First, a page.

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The Greatest Commandment of the Law “are two” !!

THIRTIETH SUNDAY IN ORDINARY TIME

The Pharisees must have experienced the presence of Jesus very threatening if, for the second time, they launch an attack at him with the intention of discrediting him in the eyes of the people who loved him so much. As the saying goes “If you are not able to kill the message, kill the messenger” and this seems their strategy: again they approach Jesus with the aim of  damaging his reputation; they are relentless in their effort.

They tried already last Sunday: on that occasion they did not go to meet Jesus themselves, but they sent their disciples: a very clever move! They thought: “if our disciples fail, they will not blame us; but if they succeed, even simple disciples can discredit the great teacher”!! The disciples failed miserably.

Today the Pharisees  themselves appear on the scene. The plan is to disconcert him, make fun of him in front of everybody. They want to prove that he is uneducated and therefore unauthorized to teach about God.

This time there are no flattering words, they go straight to the point:

“Which is the greatest commandments of the Law”?  It seems to us a simple question since today we learn only Ten Commandments. The rabbis of Jesus’ time, studying the Bible, had pointed out 613 commandments, 365 of which were negatives, that is to say, forbidden actions, and 248 were positive, works to be done.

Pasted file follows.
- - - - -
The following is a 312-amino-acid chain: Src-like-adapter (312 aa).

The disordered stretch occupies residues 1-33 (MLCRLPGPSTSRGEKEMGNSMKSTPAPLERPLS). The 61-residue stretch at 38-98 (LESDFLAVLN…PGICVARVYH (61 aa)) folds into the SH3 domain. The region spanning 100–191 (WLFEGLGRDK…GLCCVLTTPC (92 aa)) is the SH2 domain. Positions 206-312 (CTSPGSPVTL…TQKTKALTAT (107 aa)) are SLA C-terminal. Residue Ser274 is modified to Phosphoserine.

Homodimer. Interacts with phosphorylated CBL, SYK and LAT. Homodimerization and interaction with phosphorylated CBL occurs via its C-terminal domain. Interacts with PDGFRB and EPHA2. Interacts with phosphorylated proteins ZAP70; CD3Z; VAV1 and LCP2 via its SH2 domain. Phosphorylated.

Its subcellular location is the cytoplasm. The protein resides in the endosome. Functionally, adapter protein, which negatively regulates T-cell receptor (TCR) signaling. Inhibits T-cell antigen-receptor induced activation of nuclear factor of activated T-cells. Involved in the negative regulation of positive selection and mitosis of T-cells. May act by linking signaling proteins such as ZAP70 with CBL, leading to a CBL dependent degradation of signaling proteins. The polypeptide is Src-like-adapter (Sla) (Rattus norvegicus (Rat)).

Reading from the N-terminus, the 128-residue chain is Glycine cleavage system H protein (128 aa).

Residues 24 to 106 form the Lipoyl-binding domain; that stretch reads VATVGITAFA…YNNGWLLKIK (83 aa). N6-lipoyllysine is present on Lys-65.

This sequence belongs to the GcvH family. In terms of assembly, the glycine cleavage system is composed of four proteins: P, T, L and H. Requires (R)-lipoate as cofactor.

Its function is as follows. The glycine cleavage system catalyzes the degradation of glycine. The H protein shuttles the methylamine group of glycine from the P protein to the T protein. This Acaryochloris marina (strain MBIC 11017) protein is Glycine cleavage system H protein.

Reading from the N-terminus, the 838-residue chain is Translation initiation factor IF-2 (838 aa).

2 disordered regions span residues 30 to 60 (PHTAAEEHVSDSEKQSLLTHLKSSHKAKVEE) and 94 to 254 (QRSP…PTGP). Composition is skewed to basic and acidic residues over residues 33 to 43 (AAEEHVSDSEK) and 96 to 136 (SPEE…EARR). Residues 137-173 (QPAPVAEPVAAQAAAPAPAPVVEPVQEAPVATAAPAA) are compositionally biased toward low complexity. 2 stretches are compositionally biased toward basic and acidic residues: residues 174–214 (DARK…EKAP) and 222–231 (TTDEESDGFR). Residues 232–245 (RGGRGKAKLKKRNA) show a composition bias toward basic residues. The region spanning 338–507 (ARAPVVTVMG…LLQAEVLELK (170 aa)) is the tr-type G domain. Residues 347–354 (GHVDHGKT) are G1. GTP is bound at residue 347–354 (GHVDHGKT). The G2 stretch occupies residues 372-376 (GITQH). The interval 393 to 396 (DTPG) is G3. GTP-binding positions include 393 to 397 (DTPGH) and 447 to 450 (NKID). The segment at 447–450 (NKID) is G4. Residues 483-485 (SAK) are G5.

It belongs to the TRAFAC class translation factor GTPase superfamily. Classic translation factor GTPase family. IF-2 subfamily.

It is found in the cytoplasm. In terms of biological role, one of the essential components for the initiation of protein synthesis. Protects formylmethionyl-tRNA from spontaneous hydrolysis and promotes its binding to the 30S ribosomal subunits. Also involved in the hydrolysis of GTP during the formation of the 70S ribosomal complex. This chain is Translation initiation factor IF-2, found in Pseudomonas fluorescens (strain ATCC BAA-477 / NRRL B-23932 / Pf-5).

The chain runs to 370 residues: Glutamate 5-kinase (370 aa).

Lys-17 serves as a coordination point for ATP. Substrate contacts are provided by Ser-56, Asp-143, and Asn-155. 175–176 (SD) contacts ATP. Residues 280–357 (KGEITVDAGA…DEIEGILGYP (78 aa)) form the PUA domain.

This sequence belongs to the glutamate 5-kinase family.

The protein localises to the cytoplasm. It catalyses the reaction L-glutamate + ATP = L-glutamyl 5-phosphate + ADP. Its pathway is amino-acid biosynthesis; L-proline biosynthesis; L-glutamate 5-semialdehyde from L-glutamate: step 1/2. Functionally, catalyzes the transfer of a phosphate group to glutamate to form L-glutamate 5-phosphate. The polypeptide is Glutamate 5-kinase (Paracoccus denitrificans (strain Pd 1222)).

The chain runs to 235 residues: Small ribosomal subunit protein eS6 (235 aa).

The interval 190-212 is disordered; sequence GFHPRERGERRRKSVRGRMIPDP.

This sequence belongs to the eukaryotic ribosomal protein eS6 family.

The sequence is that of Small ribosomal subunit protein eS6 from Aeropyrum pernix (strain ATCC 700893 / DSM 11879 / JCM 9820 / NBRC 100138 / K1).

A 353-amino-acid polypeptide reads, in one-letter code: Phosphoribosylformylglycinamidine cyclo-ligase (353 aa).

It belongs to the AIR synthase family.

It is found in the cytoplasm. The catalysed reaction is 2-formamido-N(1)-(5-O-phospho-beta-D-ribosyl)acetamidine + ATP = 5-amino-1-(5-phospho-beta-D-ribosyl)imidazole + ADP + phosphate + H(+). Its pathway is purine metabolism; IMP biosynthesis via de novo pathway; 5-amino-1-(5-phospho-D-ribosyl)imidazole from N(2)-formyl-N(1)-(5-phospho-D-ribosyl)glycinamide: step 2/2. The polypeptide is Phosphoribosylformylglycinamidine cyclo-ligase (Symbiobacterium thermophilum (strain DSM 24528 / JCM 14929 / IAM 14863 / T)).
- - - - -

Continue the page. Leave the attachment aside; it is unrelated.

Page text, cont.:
It was practically impossible to remember them all, let alone to put them into practice. Just imagine a catechist of our time teaching at the catechumens 613 Commandments! He would need at least five years preparation to teach them and many would be forgotten at the end of the Catechumenate!!!

“Which one is the greatest of them all?” The answer of Jesus went  to the point:  “Love God with all heart, with all your soul and with all your mind, and the second resembles it: you must love your neighbour as yourself”! The two are connected, one cannot exist without the other.

In the past somebody accuse all religions of being “opium” of the people, a kind of drug that sent the believers into a sweet and dreamy world, making them forget the problems of the real one. They were convinced that religion was useless and damaging.  The Gospel and the first reading of this Sunday remind us that our love for God is measured by the attentions we have towards others, specially the weak and needed: widows, orphans and strangers (First reading: Exodus 22:20-26).

St. Augustine said: Love and do what you want. In harmony with the gospel of today we can say: love and invent all the commandments you want to reach this goal. Have a nice Sunday.